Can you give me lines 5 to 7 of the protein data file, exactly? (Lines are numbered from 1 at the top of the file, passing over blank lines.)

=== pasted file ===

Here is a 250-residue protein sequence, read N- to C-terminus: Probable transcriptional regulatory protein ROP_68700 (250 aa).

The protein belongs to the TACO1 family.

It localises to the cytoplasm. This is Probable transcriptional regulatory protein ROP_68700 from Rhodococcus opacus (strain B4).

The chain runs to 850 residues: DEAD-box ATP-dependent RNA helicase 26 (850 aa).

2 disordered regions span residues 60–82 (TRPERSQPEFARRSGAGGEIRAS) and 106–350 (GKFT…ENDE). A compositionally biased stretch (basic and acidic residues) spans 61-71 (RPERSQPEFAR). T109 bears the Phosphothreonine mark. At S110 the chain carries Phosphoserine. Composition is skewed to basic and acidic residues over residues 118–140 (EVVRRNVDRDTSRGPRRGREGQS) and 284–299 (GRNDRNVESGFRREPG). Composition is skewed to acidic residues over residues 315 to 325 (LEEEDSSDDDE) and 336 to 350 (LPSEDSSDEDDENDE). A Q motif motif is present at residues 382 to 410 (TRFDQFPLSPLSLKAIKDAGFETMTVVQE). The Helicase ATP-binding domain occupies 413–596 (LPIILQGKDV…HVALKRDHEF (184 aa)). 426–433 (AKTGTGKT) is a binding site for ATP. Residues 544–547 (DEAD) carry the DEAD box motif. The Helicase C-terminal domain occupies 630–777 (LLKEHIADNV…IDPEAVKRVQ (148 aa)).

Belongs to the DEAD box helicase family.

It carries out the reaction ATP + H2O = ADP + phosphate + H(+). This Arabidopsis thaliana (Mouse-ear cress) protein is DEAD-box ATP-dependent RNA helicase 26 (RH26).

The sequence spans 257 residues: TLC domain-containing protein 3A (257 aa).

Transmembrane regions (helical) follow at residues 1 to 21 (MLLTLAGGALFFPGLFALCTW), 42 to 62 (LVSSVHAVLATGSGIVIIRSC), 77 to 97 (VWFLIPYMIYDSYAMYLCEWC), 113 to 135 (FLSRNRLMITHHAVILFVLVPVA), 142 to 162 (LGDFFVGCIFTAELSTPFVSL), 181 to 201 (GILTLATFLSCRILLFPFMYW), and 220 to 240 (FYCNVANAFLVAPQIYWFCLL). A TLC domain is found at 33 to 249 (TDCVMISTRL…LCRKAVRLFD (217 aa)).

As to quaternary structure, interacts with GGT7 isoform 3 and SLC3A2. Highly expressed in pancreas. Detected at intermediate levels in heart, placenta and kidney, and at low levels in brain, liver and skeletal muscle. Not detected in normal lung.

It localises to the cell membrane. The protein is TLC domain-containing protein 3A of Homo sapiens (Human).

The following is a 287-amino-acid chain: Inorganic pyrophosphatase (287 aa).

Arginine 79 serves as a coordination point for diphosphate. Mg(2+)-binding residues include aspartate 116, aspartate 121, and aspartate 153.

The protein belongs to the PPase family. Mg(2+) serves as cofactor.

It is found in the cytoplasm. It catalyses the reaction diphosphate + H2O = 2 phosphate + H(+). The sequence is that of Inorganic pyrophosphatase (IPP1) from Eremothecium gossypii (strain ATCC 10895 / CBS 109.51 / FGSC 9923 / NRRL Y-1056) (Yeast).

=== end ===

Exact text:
2 disordered regions span residues 60–82 (TRPERSQPEFARRSGAGGEIRAS) and 106–350 (GKFT…ENDE). A compositionally biased stretch (basic and acidic residues) spans 61-71 (RPERSQPEFAR). T109 bears the Phosphothreonine mark. At S110 the chain carries Phosphoserine. Composition is skewed to basic and acidic residues over residues 118–140 (EVVRRNVDRDTSRGPRRGREGQS) and 284–299 (GRNDRNVESGFRREPG). Composition is skewed to acidic residues over residues 315 to 325 (LEEEDSSDDDE) and 336 to 350 (LPSEDSSDEDDENDE). A Q motif motif is present at residues 382 to 410 (TRFDQFPLSPLSLKAIKDAGFETMTVVQE). The Helicase ATP-binding domain occupies 413–596 (LPIILQGKDV…HVALKRDHEF (184 aa)). 426–433 (AKTGTGKT) is a binding site for ATP. Residues 544–547 (DEAD) carry the DEAD box motif. The Helicase C-terminal domain occupies 630–777 (LLKEHIADNV…IDPEAVKRVQ (148 aa)).

Belongs to the DEAD box helicase family.

It carries out the reaction ATP + H2O = ADP + phosphate + H(+). This Arabidopsis thaliana (Mouse-ear cress) protein is DEAD-box ATP-dependent RNA helicase 26 (RH26).